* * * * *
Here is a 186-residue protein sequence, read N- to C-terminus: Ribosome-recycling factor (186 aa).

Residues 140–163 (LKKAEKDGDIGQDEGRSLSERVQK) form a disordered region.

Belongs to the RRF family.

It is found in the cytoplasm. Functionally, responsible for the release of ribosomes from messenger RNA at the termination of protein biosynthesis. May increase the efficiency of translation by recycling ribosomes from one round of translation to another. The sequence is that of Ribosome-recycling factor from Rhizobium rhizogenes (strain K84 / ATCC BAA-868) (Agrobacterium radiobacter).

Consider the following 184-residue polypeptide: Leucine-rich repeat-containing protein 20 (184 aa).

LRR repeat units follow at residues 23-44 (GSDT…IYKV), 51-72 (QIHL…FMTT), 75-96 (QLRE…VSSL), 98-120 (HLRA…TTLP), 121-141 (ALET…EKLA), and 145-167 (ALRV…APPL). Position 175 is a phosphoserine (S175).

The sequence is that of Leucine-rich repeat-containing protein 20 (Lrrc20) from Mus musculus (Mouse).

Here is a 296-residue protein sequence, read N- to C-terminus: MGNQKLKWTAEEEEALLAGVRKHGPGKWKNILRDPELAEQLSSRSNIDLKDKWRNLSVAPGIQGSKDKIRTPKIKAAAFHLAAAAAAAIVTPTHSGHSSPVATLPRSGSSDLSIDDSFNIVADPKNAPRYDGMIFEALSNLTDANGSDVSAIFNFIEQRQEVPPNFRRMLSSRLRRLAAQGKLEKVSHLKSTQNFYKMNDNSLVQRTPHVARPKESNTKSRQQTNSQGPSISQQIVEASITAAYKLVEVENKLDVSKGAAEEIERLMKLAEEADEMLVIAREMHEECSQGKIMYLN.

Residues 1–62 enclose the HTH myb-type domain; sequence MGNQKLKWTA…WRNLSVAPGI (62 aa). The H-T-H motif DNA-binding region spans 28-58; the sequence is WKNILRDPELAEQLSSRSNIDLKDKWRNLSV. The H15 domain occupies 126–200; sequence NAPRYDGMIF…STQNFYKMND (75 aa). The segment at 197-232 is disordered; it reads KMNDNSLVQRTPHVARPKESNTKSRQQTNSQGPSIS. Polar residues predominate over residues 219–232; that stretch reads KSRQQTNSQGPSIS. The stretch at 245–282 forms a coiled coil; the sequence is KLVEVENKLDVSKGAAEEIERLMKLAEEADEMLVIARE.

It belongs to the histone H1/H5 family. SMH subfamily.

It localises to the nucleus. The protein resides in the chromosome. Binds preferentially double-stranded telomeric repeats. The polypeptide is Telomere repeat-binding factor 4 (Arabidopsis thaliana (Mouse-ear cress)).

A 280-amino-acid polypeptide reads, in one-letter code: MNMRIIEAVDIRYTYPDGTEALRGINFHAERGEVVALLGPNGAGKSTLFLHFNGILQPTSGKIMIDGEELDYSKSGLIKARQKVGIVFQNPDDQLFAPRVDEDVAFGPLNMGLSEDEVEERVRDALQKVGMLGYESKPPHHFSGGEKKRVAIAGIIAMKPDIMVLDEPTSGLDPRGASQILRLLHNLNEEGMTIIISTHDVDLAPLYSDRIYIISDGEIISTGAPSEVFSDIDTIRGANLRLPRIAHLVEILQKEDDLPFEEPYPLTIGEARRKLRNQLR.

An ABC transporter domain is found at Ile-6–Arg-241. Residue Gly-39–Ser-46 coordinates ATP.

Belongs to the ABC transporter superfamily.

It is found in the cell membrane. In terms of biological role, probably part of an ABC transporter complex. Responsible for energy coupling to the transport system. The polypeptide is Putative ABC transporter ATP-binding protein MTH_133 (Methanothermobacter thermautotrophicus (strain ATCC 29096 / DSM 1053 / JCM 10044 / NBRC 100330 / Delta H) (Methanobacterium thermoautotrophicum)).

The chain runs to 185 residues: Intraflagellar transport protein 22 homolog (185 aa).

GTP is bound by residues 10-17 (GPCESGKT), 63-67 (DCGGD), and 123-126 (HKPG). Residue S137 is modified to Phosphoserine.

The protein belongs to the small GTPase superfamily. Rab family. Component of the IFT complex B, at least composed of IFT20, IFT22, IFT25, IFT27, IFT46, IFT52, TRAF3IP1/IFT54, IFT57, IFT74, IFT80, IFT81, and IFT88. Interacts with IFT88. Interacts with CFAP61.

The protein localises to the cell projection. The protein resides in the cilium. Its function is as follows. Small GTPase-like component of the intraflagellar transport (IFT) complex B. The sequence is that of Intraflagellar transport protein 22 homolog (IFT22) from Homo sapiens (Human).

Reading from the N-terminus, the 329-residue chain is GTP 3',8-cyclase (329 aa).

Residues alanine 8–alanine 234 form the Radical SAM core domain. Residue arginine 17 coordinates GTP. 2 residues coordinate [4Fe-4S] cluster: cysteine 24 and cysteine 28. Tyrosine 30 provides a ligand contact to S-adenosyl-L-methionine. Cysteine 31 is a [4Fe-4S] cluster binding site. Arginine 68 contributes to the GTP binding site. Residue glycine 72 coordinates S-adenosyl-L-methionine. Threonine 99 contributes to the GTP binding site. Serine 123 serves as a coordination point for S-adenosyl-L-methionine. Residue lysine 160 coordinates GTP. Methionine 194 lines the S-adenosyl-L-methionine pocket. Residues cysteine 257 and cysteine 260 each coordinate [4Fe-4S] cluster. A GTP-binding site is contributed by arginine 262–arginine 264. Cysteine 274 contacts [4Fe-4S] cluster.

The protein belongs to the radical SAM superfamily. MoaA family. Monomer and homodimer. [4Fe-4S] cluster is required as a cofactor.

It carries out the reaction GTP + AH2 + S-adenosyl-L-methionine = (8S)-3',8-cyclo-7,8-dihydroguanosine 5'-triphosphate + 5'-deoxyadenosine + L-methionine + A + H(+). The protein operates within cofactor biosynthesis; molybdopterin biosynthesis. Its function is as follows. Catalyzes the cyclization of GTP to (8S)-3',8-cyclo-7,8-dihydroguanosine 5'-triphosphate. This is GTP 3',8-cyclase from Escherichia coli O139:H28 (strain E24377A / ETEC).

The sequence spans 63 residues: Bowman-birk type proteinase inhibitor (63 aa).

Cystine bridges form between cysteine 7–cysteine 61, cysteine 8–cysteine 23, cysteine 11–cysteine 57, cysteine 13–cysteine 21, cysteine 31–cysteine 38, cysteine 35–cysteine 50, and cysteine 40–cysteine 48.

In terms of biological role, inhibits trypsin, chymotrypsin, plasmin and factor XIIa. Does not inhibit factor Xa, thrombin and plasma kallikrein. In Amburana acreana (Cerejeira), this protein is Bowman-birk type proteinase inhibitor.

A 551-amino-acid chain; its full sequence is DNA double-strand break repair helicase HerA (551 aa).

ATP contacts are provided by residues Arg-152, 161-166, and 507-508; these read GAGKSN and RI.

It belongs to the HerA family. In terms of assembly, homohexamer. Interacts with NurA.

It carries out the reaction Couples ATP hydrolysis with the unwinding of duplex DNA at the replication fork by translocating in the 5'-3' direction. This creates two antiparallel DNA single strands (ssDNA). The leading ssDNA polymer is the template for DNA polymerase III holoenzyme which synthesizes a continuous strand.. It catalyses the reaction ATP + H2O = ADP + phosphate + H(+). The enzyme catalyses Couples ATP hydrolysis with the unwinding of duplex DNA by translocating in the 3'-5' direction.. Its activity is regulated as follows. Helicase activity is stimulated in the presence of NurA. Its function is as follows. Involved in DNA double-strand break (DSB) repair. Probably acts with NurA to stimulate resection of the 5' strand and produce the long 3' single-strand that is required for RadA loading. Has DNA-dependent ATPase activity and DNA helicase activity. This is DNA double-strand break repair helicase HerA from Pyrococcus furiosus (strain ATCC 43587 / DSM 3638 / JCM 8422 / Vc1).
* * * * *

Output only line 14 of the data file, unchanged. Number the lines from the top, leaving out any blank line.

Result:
Belongs to the ABC transporter superfamily.